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A New Paradigm in Data Security: Insider Risk Management

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Insider Risk Management builds a framework around the new paradigm of “risk tolerance,” aiming to give security teams the visibility and context around data activity to protect that data, without putting rigid constraints on users.

The pandemic was a force accelerator for digital transformation in the enterprise. It’s not just the dramatic remote work shift — it’s a profound shift toward prioritizing speed and flexibility as the drivers of a company’s competitive advantage. But as faster, more agile ways of working dramatically increase data security risks stemming from our own employees, it’s forcing a reckoning: How do you manage these growing risks without impeding speed and agility in your business?

The answer is a new category of data security technology: Insider Risk Management (IRM). IRM builds a framework around the new paradigm of “risk tolerance,” aiming to give security teams the visibility and context around data activity to protect that data, without putting rigid constraints on users. Attention around Insider Risk is growing. According to Gartner, “Security and risk management leaders have observed an increase in demand for assessing and managing Insider Risk, including surveillance of high-risk workers and anomaly monitoring of critical applications and data.”*

Insider Risk vs. Insider Threat

The conventional notion of insider threat conjures up thoughts of malicious employees intentionally stealing valuable data, or willfully negligent employees exposing sensitive data. The problem is, most of the employee actions that put data at risk today don’t fall into either of those categories. Rather, they’re the result of people just doing their everyday work — and unintentionally putting data at risk.

Here’s where there is a distinction between insider threat and insider risk: conventional notions of insider threat suggest threats are definitive and must be stopped or blocked. But ingenuity and innovative problem-solving isn’t the behavior we should discourage; in fact, this is what business leadership wants. You can’t afford to shut it down — and successful organizations are actively encouraging and fostering it. So, the new paradigm of Insider Risk management is all about understanding nuanced risk — not preventing it.

It’s Not Blocking

An important element of the paradigm shift in the data security world is that IRM does not believe in “blocking.” Conventional approaches to insider threat prevention typically rely on policy-based blocking tools to stop a defined set of threats. But with no easy, clear demarcation between what’s definitively threatening and what’s just everyday work, it’s clear that security teams need a new approach for mitigating data security risks. In place of blocking, Gartner defines a three-step approach: “Deter the individuals from wanting to do it in the first place; Detect the activity; Disrupt the effort.”* Organizations should:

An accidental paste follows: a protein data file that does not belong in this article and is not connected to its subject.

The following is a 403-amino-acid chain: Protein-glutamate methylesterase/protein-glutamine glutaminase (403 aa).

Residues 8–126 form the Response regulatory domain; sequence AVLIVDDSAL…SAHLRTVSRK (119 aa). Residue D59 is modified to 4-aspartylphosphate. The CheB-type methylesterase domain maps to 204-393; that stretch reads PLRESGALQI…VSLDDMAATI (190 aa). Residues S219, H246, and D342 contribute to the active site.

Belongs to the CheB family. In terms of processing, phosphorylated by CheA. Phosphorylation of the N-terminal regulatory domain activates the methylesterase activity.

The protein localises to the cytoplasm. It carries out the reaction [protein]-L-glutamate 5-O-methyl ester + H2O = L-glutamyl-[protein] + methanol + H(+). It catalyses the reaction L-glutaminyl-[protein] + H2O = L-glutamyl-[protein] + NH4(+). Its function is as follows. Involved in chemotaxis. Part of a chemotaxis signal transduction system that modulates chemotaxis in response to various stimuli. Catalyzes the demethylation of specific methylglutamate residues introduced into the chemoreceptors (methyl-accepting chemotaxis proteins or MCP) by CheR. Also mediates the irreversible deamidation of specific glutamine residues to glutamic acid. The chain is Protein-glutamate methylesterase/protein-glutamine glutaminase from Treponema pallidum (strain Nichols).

1. Deter — through effective authorized-use policies, employee training and building data security into company culture.
  2. Detect — with comprehensive visibility into data activity, including the growing activity happening remotely, off-network and in the cloud.
  3. Disrupt — through the ability to act on that comprehensive visibility in near-real-time, disrupting the “too risky” activity before it causes real damage.

But It’s Not Performance Management, Either

When we talk about monitoring all activity, what comes to mind may be performance management tools that aim to see all user activity and translate that visibility into objective employee performance metrics. But it’s important to understand that IRM solutions should be distinct from performance management. After all, security teams aren’t interested in judging productivity or performance — that’s HR’s realm. Moreover, the entire point of IRM is to empower users to work how they want to — to foster their ingenuity. Blurring the lines into performance management takes IRM down a path toward defining “right” ways of working — and ultimately limiting, not freeing, your employees.

IRM should be a distinct program that is both transparent and invisible to your employees. Transparent in the sense that your employees are fully aware of what and why you’re monitoring their activity — that you don’t really care what they’re doing, as long as it’s not putting data at risk. And invisible in the sense that it’s not slowing down users or otherwise impeding their productivity and ingenuity.

It’s All About Context

It’s a simple adage with broad relevance: In life, in business — and increasingly, in data security — it’s all about context. Context is the key to empowering employees to work in faster, more agile ways — while protecting the business and its most sensitive, valuable data. It’s clear that the conventional data security tools most companies rely on just won’t cut it in this new world of work — because they don’t see and understand the nuance of context. So, just as companies rapidly moved to support workforce speed and agility, protecting that speed and agility in 2021 and beyond will require empowering security teams with smart visibility into all their employees’ fast, agile activity — on and off the VPN, in the cloud and on the web. The new pace of digital work is here to stay. It’s time data security caught up.

*Gartner Market Guide for Insider Risk Management Solutions, Jonathan Care, Brent Predovich, Paul Furtado, 29th December 2020.

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